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Submitted by adam on Wed, 08/26/2009 - 22:50.
Putting together recordings of sounds to make audio content is no longer the preserve of experts. The use of audio for campaigning and advocacy is a growing phenomenon. In this chapter you will find out how anyone with a plan, an idea, some basic equipment and a little background knowledge can create and distribute engaging and good quality audio. This section will enable you to create audio content that is powerful and relevant, and to distribute it to audiences using radio, CDs, public spaces and the internet. It also provides a number of case studies that show the many ways audio can be used in human rights advocacy work.
|A Zapatista radio station in Mexico. Photo by Oriana Eliçabe.|
How can you use audio recordings?
You can make audio recordings and play them in public places, use them to enhance your website and broadcast them on the radio; you can distribute them as CDs, as mobile phone ringtones or as podcasts that listeners can download from the internet. Audio recordings can be educational or campaigning; they communicate in many ways.
Audio work which is broadcast via radio or podcast can be both intimate and far-reaching; both private – because people often listen by themselves while getting on with their lives – and public, because many people may be listening to them at the same time. This sort of transmission can be heard by large numbers of people who may not otherwise be exposed to your message, and provide them with compelling information while connecting them with diverse experiences and voices.
Producing informative and entertaining audio is an effective way of reaching the large and varied audiences who listen to CDs, radio stations and online broadcasts. Rural audiences tend to use radio more than any other medium, particularly if it is in their local language; people who are not literate also find audio a powerful way to access information and learn. Increasingly, people who have internet access are ‘switched on’ to online audio, particularly young audiences.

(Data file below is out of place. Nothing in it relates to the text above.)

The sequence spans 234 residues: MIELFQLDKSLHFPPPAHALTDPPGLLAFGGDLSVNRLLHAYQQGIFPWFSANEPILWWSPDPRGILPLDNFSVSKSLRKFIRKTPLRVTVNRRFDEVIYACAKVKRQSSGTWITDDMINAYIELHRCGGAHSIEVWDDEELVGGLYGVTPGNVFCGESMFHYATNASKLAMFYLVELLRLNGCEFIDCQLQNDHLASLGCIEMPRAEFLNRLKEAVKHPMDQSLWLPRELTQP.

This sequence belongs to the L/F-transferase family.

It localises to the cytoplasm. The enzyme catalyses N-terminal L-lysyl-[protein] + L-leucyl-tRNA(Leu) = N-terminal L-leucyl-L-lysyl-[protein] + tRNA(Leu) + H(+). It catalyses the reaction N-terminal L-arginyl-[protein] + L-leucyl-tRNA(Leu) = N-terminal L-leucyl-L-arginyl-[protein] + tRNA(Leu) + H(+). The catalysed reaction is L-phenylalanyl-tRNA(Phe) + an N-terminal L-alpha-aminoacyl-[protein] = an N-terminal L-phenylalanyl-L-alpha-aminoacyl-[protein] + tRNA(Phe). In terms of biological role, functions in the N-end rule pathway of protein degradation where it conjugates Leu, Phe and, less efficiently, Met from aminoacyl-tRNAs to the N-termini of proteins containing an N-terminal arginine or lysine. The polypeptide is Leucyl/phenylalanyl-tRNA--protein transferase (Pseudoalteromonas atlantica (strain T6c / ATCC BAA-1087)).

What resources do you need?
The cost of making audio is relatively low. You will need to have access to an audio recording device – preferably a digital one – and then access to software for editing the sounds you record into a distributable audio piece. It is also possible to record sound using old-style analogue tape recorders (such as a 'Walkman', which records onto cassette tapes), and then feed this analogue sound into a computer, which converts it into digital sounds for editing (Read more about Audacity).
Audacity is an easy-to-use audio edit or and recorder for Windows, Mac OS X, GNU/Linux and other operating systems. You can use Audacity to:
- Record live audio
- Convert analogue tapes and records into digital recordings or CDs
- Edit sound files in different formats together
- Cut, copy, splice or mix sounds together
- Change the speed or pitch of a recording
What skills do you need?
For making your initial audio recordings all that is required is to capture the sound as well as possible, by listening carefully to your interviewee or subject and adjusting the sound input levels as necessary. The editing stage requires more skill, but is also increasingly accessible to the beginner.
How long will it take to make your audio piece?
Audio pieces normally range in length from 30 seconds (the length of most radio or TV ads) to five minutes (the length of most news items on a radio programme). Documentaries and longer features, however, may be up to half an hour in length or more. Radio producers tend to consider that one hour of work is required for every five minutes broadcast. This rule is not a scientific assessment but one based on experience; of course this will vary enormously with the nature of the audio piece and the experience and resources of the maker/s. At least half of this time is spent sourcing and recording the piece; the rest is taken up with editing, and with distributing it to listeners.